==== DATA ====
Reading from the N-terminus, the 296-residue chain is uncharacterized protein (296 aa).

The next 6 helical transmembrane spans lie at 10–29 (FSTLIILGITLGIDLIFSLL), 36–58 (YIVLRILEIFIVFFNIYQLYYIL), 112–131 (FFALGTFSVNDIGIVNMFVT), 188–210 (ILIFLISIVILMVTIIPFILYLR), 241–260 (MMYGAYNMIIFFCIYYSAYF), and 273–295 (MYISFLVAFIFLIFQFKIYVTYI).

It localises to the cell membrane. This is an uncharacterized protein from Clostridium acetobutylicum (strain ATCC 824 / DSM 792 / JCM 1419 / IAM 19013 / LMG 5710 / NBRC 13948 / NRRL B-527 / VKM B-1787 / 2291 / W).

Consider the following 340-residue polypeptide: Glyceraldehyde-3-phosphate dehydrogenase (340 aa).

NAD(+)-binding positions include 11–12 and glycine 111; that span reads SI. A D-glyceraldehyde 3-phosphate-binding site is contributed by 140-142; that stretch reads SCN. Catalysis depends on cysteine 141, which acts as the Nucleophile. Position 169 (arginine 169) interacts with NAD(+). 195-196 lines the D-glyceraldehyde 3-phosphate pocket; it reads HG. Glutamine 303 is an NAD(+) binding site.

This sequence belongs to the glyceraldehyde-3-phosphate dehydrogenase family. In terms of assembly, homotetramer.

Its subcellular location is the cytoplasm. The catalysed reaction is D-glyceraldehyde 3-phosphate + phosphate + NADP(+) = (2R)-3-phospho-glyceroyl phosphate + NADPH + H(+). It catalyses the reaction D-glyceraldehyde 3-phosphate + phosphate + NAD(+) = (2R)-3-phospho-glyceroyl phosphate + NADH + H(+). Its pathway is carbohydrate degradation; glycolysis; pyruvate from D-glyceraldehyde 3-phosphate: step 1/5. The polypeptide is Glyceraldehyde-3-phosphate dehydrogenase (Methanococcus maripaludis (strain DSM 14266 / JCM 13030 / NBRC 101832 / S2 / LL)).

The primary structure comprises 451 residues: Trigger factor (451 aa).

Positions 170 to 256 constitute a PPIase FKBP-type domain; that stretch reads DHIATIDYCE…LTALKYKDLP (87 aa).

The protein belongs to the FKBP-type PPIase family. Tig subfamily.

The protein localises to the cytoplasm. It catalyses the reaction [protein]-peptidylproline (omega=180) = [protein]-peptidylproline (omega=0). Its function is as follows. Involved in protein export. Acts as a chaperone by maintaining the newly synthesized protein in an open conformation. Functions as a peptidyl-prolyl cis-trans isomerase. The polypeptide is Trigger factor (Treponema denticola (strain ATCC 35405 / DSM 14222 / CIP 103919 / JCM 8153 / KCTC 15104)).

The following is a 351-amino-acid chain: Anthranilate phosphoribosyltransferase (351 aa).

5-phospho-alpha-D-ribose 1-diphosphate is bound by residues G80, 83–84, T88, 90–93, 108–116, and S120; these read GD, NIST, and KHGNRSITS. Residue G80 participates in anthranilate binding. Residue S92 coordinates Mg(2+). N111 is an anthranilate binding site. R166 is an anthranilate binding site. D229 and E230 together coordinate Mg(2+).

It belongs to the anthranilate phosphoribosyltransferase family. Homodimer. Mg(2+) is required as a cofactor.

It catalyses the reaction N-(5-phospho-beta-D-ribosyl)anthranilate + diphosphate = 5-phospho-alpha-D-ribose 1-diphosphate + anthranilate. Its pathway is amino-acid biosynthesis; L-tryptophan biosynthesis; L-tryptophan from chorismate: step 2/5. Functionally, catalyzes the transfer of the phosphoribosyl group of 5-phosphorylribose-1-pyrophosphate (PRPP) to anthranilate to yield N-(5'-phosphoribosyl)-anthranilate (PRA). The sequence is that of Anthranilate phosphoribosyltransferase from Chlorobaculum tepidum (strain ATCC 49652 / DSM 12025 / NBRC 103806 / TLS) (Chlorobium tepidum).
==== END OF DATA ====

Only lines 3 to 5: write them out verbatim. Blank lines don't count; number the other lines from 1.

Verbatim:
It localises to the cell membrane. This is an uncharacterized protein from Clostridium acetobutylicum (strain ATCC 824 / DSM 792 / JCM 1419 / IAM 19013 / LMG 5710 / NBRC 13948 / NRRL B-527 / VKM B-1787 / 2291 / W).

Consider the following 340-residue polypeptide: Glyceraldehyde-3-phosphate dehydrogenase (340 aa).

NAD(+)-binding positions include 11–12 and glycine 111; that span reads SI. A D-glyceraldehyde 3-phosphate-binding site is contributed by 140-142; that stretch reads SCN. Catalysis depends on cysteine 141, which acts as the Nucleophile. Position 169 (arginine 169) interacts with NAD(+). 195-196 lines the D-glyceraldehyde 3-phosphate pocket; it reads HG. Glutamine 303 is an NAD(+) binding site.